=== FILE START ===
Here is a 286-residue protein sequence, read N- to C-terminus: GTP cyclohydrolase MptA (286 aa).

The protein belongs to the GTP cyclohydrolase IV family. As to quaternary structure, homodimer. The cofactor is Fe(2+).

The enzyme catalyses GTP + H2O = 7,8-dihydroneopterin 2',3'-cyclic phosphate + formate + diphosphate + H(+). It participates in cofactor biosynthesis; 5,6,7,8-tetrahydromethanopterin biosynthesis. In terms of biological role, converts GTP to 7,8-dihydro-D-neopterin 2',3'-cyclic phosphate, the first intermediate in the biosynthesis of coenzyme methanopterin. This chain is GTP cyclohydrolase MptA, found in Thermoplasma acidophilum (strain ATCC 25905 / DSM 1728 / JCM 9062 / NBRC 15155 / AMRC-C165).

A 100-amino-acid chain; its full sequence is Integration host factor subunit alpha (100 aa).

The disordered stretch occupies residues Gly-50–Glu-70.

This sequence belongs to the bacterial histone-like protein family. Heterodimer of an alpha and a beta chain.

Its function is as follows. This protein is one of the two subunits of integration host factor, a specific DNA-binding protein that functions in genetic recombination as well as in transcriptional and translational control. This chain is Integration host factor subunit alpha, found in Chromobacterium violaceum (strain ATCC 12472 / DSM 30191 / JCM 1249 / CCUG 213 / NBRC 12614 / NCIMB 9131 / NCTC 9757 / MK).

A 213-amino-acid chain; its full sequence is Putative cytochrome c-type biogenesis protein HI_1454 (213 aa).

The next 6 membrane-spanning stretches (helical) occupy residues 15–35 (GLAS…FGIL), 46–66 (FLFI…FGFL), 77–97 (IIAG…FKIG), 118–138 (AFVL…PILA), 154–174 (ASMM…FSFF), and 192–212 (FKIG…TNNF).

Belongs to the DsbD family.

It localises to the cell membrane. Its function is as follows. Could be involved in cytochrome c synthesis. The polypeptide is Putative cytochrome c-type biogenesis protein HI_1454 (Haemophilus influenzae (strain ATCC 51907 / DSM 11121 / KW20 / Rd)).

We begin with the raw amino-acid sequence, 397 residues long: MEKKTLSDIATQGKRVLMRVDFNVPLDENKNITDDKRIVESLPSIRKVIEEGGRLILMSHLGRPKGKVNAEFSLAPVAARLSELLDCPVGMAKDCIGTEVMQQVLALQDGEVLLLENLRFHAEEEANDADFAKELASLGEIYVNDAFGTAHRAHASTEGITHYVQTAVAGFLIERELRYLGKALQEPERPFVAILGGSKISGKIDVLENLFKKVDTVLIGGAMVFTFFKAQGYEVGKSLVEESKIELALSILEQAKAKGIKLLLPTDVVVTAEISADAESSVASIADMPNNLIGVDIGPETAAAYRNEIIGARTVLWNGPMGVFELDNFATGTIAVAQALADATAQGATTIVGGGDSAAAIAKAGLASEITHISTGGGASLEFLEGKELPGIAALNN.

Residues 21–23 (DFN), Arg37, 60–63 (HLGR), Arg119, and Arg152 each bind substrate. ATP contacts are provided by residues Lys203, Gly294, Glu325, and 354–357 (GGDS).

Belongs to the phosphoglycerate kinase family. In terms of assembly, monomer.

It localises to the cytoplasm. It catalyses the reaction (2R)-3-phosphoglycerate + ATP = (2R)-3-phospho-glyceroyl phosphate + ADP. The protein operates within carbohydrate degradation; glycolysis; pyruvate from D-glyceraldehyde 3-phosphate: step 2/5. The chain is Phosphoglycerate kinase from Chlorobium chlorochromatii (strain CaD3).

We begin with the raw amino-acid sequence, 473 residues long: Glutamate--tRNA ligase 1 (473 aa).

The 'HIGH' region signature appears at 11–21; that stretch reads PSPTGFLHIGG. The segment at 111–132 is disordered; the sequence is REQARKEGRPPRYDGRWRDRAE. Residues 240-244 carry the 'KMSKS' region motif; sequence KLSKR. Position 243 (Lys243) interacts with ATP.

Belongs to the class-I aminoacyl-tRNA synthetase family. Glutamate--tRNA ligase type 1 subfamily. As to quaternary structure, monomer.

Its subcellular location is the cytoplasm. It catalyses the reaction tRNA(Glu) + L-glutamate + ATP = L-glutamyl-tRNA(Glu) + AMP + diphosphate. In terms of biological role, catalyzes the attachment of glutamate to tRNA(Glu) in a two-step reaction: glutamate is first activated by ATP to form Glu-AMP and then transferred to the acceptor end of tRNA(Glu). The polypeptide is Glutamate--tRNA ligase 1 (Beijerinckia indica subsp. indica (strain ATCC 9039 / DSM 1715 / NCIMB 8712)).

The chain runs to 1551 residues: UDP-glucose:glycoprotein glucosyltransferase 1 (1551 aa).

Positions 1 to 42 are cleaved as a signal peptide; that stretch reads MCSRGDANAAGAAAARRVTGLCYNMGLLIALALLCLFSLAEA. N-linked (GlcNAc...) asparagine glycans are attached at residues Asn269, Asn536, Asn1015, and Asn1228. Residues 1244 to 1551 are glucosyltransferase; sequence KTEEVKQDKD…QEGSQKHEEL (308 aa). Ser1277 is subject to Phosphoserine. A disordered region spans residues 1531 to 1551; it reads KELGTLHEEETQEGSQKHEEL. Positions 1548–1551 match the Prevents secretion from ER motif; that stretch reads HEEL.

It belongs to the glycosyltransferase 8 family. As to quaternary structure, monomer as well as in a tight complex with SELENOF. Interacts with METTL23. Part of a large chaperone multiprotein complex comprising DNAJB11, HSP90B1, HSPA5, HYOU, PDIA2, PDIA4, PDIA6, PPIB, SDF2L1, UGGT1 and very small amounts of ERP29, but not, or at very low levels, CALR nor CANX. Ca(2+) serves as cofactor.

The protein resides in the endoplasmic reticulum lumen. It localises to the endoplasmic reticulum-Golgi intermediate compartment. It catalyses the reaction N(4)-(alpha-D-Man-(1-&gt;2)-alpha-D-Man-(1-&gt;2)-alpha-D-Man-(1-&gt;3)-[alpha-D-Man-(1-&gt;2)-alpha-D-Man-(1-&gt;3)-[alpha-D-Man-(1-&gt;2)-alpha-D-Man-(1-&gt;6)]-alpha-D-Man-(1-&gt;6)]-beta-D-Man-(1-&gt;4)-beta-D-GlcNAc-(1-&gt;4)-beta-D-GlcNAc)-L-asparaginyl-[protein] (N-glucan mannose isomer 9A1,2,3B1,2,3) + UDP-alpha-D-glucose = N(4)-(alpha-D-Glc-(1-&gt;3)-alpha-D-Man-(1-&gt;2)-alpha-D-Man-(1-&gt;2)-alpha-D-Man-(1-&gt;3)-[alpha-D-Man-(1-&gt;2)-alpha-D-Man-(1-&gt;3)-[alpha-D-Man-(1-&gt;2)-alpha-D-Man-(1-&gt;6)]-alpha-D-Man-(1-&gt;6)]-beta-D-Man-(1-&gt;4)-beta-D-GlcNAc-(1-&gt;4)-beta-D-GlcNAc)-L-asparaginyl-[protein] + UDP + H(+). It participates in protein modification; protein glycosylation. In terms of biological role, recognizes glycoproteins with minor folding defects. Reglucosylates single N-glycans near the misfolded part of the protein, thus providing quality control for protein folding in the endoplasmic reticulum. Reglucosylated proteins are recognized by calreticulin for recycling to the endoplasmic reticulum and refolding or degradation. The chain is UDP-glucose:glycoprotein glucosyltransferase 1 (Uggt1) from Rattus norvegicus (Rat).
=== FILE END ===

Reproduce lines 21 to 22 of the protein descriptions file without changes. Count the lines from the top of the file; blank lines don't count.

Positions 1 to 42 are cleaved as a signal peptide; that stretch reads MCSRGDANAAGAAAARRVTGLCYNMGLLIALALLCLFSLAEA. N-linked (GlcNAc...) asparagine glycans are attached at residues Asn269, Asn536, Asn1015, and Asn1228. Residues 1244 to 1551 are glucosyltransferase; sequence KTEEVKQDKD…QEGSQKHEEL (308 aa). Ser1277 is subject to Phosphoserine. A disordered region spans residues 1531 to 1551; it reads KELGTLHEEETQEGSQKHEEL. Positions 1548–1551 match the Prevents secretion from ER motif; that stretch reads HEEL.

It belongs to the glycosyltransferase 8 family. As to quaternary structure, monomer as well as in a tight complex with SELENOF. Interacts with METTL23. Part of a large chaperone multiprotein complex comprising DNAJB11, HSP90B1, HSPA5, HYOU, PDIA2, PDIA4, PDIA6, PPIB, SDF2L1, UGGT1 and very small amounts of ERP29, but not, or at very low levels, CALR nor CANX. Ca(2+) serves as cofactor.